4. Unsurprisingly, global small & mid-cap (SMID) stocks bore the brunt of the sell down and are underperforming the broad market in the drawdown. 
From an economic perspective, the global economy is clearly taking a hit in the short to medium term. What’s less clear is how long the dip will go on and to what extent will the global economy rebound? Governments and central banks are clearly concerned and acting accordingly which is somewhat encouraging. 
When we look to the remainder of 2020 above and beyond 
COVID-19 we believe we’ll see the following:
  • Global earnings in 2020 will fall materially vs 2019 – anticipate 30% to 50% year-on-year, and current sell side earnings estimates have a long way to come down;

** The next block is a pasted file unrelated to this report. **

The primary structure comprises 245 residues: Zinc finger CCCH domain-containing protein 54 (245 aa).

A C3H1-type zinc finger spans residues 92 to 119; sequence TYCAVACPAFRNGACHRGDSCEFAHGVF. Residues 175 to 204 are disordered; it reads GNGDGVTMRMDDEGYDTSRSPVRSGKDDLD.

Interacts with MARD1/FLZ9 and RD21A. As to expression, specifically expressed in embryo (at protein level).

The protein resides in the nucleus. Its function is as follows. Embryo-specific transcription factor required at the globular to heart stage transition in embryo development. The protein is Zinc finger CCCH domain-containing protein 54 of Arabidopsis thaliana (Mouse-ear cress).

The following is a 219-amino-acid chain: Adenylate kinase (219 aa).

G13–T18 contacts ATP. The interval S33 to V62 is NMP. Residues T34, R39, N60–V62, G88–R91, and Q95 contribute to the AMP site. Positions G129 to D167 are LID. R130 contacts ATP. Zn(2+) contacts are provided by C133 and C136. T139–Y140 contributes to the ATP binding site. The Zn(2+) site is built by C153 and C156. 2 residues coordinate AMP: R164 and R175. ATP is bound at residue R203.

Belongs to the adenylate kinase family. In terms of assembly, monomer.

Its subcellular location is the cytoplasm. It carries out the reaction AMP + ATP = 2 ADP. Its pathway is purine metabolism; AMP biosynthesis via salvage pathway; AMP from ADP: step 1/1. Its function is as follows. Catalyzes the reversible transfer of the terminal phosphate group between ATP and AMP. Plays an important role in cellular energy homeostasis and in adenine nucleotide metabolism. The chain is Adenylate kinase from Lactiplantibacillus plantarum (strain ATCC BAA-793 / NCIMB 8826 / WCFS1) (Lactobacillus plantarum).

• Balance sheet strength has become a key focus for investors and many companies have been ‘found out’ as a result of COVID-19. There has been a mad scramble by companies to shore up their balance sheets by drawing down existing lines of credit and capital raisings; 
  • There will be a number of companies and sectors that simply won’t fully recover in the foreseeable future. The tourism and energy industries have clearly borne the brunt of COVID-19 and will likely see a number of bankruptcies, bailouts and restructurings that will have ramifications for years to come;
  • The US earnings season in April will provide investors with a reality check as to the magnitude of the earnings hits that companies will take;
  • The earnings recovery in 2021 and beyond – at this point – should be quite sharp as Governments around the world have been very proactive in pumping stimulus into their respective economies. Companies will also pull as many ‘cost levers’ as they can – thereby setting up for strong earnings recoveries once sales growth re-emerges; and